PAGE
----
Lay vs. Lie

Main Difference

The main difference between the verbs lay and lie is that the word lay is a transitive verb, as there is a direct object following it and the word ‘lie’ is an intransitive verb because it does not have any direct object.

Lay vs. Lie — Is There a Difference?
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Difference Between Lay and Lie

Lay vs. Lie

Lay means “to put or place” whereas lie means “to rest,” “to assume or be situated in a horizontal position.”

Lay vs. Lie

The verb lay is a transitive verb, as there is a direct object following it on the flip side the word ‘lie’ is an intransitive verb, as it does not have any direct object.

Lay vs. Lie

Lay refer to putting something down in a horizontal position while lie is used to place in a horizontal position.

Lay vs. Lie

Lay requires a direct object conversely lie does not require a direct object.

Lay vs. Lie

The verb lay indicates an action in progress; on the other hand, the verb lie indicates a person's position.

Layverb

(transitive) To place down in a position of rest, or in a horizontal position.

to lay a book on the table;to lay a body in the graveA shower of rain lays the dust.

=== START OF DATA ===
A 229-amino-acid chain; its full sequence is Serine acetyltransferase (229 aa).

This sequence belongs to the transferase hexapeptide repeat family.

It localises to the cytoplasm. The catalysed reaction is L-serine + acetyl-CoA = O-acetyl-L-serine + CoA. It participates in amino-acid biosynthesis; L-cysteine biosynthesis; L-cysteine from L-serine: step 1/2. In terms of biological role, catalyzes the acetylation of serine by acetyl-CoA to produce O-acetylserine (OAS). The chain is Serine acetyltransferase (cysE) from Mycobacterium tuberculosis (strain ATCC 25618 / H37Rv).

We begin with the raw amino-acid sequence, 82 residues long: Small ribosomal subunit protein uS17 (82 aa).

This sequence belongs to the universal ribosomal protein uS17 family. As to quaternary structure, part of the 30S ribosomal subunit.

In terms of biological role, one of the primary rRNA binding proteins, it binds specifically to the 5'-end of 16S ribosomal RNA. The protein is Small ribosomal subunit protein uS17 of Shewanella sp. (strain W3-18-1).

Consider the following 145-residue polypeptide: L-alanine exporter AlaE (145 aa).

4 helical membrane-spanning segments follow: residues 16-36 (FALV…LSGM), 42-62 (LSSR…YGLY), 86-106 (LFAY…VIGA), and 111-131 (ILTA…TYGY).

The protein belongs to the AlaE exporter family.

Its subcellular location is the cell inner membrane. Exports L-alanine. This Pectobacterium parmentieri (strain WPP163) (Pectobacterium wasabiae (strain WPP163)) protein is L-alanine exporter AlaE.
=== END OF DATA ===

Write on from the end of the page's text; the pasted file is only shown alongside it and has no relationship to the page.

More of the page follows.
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Lieverb

(intransitive) To rest in a horizontal position on a surface.

The book lies on the table;the snow lies on the roof;he lies in his coffin

Layverb

To cause to subside or abate.

Lieverb

(intransitive) To be placed or situated.

Layverb

(transitive) To prepare (a plan, project etc.); to set out, establish (a law, principle).

Lieverb

To abide; to remain for a longer or shorter time; to be in a certain state or condition.

to lie waste;to lie fallow; to lie open;to lie hidden;to lie grieving;to lie under one's displeasure;to lie at the mercy of the wavesThe paper does not lie smooth on the wall.

Layverb

(transitive) To install certain building materials, laying one thing on top of another.

lay brick;lay flooring
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Lieverb

Used with in: to be or exist; to belong or pertain; to have an abiding place; to consist.

Layverb

(transitive) To produce and deposit an egg.

Lieverb

Used with with: to have sexual relations with.

Layverb

(transitive) To bet (that something is or is not the case).

I'll lay that he doesn't turn up on Monday.

Lieverb

(archaic) To lodge; to sleep.

Layverb